10 PM paid parking is coming to Capitol Hill

Starting in late October, paid parking hours on streets in Capitol Hill’s commercial core will be extended into the late night hours, from the current cutoff hour of 8:00 PM to 10:00 PM. It’s not all bad news, parker. Rates in some areas will come down. Of course, they’ll jump in others.

The policy shift comes as evidence shows that demand for evening parking shows no loss of appetite on Capitol Hill. Since 2010, SDOT has conducted studies of parking trends and behavior along Broadway and the Pike/Pine nightlife blocks. The most recent study from May 2017 showed that parking in these areas was at capacity between 7:00 and 10:00 PM. Data from the 2016 study illustrated a similar trend: there was no parking available between 8:00 PM and 10:00 PM.

“For the past several years it’s consistently shown that parking is very full until late in the evening which makes reliable access for customers and visitors very challenging,” said Mike Estey, SDOT’s Manager of Parking Programs. “Charging for paid parking until 10:00 PM should allow access on the block[s].”

The fee rates for late night parking at the north end of Broadway will be changed to $4.00 per hour, down 50 cents from before, while the sound end and Pike/Pine will be raised for the former and reduced for the latter to $3.00 hourly in the evening hours. Notices of the rate changes will be posted on pay stations in the impacted area.

Flexible paid parking policies have been championed by city officials for some time now. In 2010, the Seattle City Council and then Mayor Mike McGinn adopted the “Paid Parking” policy, which asks that SDOT structure its parking fee and timing structure to ensure that there is an average of one to two spaces open for use per city block throughout the day. This prompted the annual collection of parking data, and corresponding regular adjustments of paid parking structures on a neighborhood by neighborhood basis. As such, fees get raised and lowered based on demand in the area.

“[We] lower rates when we need to when occupancy is below the target rates,” said Sue Romero, a SDOT spokesperson. “We’ve actually been lowering the rate in the morning on Capitol Hill and Pike/Pine.”

“The general occupancy in Pike/Pine is on target in the middle of the day. It’s in the evening that it’s much more full,” Romero added.

Prior to the fall of 2016, when implementing late night paid parking in the Capitol Hill business core was approved by the city council in the 2017 budget, Capitol Hill had no official ‘late-night paid parking’ policy (though rates up till 8:00 PM have been consistently raised in past years). SDOT backed the idea, citing the parking usage data they gather annually from the Hill, and, after the budget item proviso was approved, started conducting community outreach during the spring and summer of 2017 through individual stakeholder meetings and surveys. The policy change also has the endorsement of neighborhood business interests, according to SDOT.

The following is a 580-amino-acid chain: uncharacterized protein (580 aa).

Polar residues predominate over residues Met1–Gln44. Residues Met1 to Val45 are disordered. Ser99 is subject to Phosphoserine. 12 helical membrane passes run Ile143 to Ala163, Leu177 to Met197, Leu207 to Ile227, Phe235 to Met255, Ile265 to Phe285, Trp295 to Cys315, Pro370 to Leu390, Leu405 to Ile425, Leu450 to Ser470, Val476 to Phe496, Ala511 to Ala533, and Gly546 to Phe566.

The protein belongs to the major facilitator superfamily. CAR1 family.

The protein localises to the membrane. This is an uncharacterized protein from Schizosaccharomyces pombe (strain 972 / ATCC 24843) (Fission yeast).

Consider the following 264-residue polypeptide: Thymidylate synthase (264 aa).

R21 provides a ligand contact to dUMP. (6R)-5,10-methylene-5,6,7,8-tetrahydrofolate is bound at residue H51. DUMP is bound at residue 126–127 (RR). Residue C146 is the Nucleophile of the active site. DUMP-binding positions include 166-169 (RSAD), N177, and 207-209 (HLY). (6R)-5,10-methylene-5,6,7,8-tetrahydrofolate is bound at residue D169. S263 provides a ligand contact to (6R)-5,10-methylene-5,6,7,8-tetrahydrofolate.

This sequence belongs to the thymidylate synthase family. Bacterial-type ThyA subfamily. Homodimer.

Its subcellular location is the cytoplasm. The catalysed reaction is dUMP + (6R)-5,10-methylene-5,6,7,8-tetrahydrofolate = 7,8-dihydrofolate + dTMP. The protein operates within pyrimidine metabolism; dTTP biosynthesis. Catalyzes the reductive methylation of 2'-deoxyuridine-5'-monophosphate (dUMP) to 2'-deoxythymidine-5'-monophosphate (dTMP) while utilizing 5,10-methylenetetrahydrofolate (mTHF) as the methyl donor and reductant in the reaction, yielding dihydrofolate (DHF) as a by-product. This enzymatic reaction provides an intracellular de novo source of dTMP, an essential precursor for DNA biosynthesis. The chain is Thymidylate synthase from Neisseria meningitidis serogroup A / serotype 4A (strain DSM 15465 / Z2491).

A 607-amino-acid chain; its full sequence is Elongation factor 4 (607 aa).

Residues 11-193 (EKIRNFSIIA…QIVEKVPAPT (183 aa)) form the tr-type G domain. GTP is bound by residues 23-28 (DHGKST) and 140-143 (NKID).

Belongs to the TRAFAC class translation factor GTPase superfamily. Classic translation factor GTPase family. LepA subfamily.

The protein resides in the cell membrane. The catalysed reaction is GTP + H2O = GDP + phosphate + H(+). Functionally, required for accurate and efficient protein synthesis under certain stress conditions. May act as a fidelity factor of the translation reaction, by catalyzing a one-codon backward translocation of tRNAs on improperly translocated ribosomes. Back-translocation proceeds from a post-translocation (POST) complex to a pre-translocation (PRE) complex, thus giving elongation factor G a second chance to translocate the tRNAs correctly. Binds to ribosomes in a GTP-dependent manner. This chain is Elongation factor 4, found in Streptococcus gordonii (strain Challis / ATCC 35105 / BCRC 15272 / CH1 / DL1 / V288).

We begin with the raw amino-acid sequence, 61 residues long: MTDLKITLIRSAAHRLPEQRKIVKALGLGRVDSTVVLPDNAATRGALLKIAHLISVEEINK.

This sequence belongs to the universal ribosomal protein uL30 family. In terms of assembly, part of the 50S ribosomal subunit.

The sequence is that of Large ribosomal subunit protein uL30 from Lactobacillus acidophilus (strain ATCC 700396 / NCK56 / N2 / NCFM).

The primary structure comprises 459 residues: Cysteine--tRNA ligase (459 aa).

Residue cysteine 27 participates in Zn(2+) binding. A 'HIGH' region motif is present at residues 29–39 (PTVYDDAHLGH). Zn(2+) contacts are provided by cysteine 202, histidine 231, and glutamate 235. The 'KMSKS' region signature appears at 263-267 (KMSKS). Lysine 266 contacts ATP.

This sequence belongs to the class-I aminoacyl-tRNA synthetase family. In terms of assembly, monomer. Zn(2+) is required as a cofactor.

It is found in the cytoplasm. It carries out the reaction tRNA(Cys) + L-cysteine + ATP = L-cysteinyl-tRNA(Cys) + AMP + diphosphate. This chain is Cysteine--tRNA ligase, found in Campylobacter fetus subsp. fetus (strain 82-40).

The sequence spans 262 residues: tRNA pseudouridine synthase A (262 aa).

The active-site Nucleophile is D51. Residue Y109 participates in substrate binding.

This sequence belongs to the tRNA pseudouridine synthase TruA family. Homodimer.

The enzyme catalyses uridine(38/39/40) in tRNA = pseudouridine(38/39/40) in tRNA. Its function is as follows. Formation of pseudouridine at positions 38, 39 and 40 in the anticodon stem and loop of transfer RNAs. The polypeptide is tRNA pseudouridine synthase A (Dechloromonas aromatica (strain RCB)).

As for removing parking time limits after 5:00 PM in the impacted areas, Estey said the change is intended to accommodate those who spend long stretches of the evening hours on Capitol Hill. “The idea is that not everyone who parks on Capitol Hill after five will choose the maximum amount of hours, but it allows flexibility for folks who want to do things like a dinner and a show,” said Estey.

SDOT officials said that they will start implementing the changes in late Cctober, though it takes “about three weeks to work all the way through Capitol hill and Pike/Pine,” so all the meters won’t be adjusted until mid-November.

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8 thoughts on “10 PM paid parking is coming to Capitol Hill

  1. Any plans to also extend the hours of the nearby zone parking, or is this going to push more people into the surrounding neighborhood? As a zone 32 resident, I’m annoyed that the current parking restriction only goes until 8; parking is no problem during the day, but a pain in the evenings – this is just going to make things even worse.

    • Free market? There’s demand for people willing to pay for parking. I would think that trumps people wanting to abandon their car overnight for free.

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